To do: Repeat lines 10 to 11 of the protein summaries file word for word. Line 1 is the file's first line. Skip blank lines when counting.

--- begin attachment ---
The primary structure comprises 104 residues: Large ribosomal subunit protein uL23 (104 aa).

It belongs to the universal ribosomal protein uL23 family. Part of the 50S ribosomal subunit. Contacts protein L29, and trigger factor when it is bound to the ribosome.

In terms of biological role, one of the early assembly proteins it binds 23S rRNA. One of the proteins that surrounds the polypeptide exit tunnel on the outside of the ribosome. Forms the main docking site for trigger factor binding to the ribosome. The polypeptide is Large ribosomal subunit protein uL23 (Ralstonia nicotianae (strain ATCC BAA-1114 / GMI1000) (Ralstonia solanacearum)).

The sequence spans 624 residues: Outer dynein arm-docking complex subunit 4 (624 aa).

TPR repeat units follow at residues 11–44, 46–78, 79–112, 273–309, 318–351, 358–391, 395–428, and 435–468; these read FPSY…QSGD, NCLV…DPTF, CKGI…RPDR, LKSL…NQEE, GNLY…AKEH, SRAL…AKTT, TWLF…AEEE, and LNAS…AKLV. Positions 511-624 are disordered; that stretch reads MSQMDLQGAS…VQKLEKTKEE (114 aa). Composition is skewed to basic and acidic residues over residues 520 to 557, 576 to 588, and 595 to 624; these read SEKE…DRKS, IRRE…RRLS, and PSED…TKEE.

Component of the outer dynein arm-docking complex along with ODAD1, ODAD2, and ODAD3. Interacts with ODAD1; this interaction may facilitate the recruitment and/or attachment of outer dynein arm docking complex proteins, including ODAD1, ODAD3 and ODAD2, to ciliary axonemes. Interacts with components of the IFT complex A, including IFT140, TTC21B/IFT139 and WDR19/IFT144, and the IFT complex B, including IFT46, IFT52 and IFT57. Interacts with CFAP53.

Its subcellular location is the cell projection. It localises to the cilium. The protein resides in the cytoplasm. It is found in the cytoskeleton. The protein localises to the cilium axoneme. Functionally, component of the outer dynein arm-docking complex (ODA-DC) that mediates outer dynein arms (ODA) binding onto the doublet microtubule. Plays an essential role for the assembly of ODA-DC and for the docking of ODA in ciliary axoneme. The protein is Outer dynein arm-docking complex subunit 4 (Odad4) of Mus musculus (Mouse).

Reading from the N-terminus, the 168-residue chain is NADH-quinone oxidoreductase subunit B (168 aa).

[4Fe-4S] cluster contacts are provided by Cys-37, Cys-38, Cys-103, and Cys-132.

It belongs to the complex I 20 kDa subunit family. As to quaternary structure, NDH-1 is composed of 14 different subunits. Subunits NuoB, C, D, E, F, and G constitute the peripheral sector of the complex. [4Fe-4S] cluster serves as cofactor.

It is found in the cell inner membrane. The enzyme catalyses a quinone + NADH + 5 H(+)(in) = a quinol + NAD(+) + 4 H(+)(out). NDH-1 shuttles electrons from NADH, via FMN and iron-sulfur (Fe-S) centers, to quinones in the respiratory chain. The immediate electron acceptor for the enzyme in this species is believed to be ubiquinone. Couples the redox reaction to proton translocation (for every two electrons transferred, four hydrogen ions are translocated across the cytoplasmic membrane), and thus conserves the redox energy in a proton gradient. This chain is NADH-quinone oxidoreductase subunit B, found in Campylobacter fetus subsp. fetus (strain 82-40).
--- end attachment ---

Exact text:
It belongs to the complex I 20 kDa subunit family. As to quaternary structure, NDH-1 is composed of 14 different subunits. Subunits NuoB, C, D, E, F, and G constitute the peripheral sector of the complex. [4Fe-4S] cluster serves as cofactor.

It is found in the cell inner membrane. The enzyme catalyses a quinone + NADH + 5 H(+)(in) = a quinol + NAD(+) + 4 H(+)(out). NDH-1 shuttles electrons from NADH, via FMN and iron-sulfur (Fe-S) centers, to quinones in the respiratory chain. The immediate electron acceptor for the enzyme in this species is believed to be ubiquinone. Couples the redox reaction to proton translocation (for every two electrons transferred, four hydrogen ions are translocated across the cytoplasmic membrane), and thus conserves the redox energy in a proton gradient. This chain is NADH-quinone oxidoreductase subunit B, found in Campylobacter fetus subsp. fetus (strain 82-40).